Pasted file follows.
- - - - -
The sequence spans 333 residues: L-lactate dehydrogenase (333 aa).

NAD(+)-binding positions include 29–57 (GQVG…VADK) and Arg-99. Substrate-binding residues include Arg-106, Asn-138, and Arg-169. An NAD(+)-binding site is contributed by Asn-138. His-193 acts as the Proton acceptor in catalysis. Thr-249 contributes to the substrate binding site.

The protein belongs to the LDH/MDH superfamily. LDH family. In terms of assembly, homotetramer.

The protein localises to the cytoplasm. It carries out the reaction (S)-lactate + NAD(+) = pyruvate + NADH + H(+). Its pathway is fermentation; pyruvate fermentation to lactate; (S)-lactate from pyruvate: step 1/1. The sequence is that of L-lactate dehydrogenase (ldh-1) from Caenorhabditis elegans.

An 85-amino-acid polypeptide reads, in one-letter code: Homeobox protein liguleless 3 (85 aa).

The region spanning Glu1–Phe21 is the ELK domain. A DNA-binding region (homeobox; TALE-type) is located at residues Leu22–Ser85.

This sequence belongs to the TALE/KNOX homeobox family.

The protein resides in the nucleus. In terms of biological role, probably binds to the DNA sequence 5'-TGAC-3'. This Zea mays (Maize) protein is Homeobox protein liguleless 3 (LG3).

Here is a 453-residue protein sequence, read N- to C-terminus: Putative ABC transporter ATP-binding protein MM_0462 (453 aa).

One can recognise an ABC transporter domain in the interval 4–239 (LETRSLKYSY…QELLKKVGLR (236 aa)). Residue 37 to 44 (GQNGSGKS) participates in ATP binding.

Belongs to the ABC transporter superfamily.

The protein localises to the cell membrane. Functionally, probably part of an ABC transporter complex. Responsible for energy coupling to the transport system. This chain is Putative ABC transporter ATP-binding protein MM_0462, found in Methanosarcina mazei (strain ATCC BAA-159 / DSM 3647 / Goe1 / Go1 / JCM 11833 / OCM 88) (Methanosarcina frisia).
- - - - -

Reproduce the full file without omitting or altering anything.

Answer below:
The sequence spans 333 residues: L-lactate dehydrogenase (333 aa).

NAD(+)-binding positions include 29–57 (GQVG…VADK) and Arg-99. Substrate-binding residues include Arg-106, Asn-138, and Arg-169. An NAD(+)-binding site is contributed by Asn-138. His-193 acts as the Proton acceptor in catalysis. Thr-249 contributes to the substrate binding site.

The protein belongs to the LDH/MDH superfamily. LDH family. In terms of assembly, homotetramer.

The protein localises to the cytoplasm. It carries out the reaction (S)-lactate + NAD(+) = pyruvate + NADH + H(+). Its pathway is fermentation; pyruvate fermentation to lactate; (S)-lactate from pyruvate: step 1/1. The sequence is that of L-lactate dehydrogenase (ldh-1) from Caenorhabditis elegans.

An 85-amino-acid polypeptide reads, in one-letter code: Homeobox protein liguleless 3 (85 aa).

The region spanning Glu1–Phe21 is the ELK domain. A DNA-binding region (homeobox; TALE-type) is located at residues Leu22–Ser85.

This sequence belongs to the TALE/KNOX homeobox family.

The protein resides in the nucleus. In terms of biological role, probably binds to the DNA sequence 5'-TGAC-3'. This Zea mays (Maize) protein is Homeobox protein liguleless 3 (LG3).

Here is a 453-residue protein sequence, read N- to C-terminus: Putative ABC transporter ATP-binding protein MM_0462 (453 aa).

One can recognise an ABC transporter domain in the interval 4–239 (LETRSLKYSY…QELLKKVGLR (236 aa)). Residue 37 to 44 (GQNGSGKS) participates in ATP binding.

Belongs to the ABC transporter superfamily.

The protein localises to the cell membrane. Functionally, probably part of an ABC transporter complex. Responsible for energy coupling to the transport system. This chain is Putative ABC transporter ATP-binding protein MM_0462, found in Methanosarcina mazei (strain ATCC BAA-159 / DSM 3647 / Goe1 / Go1 / JCM 11833 / OCM 88) (Methanosarcina frisia).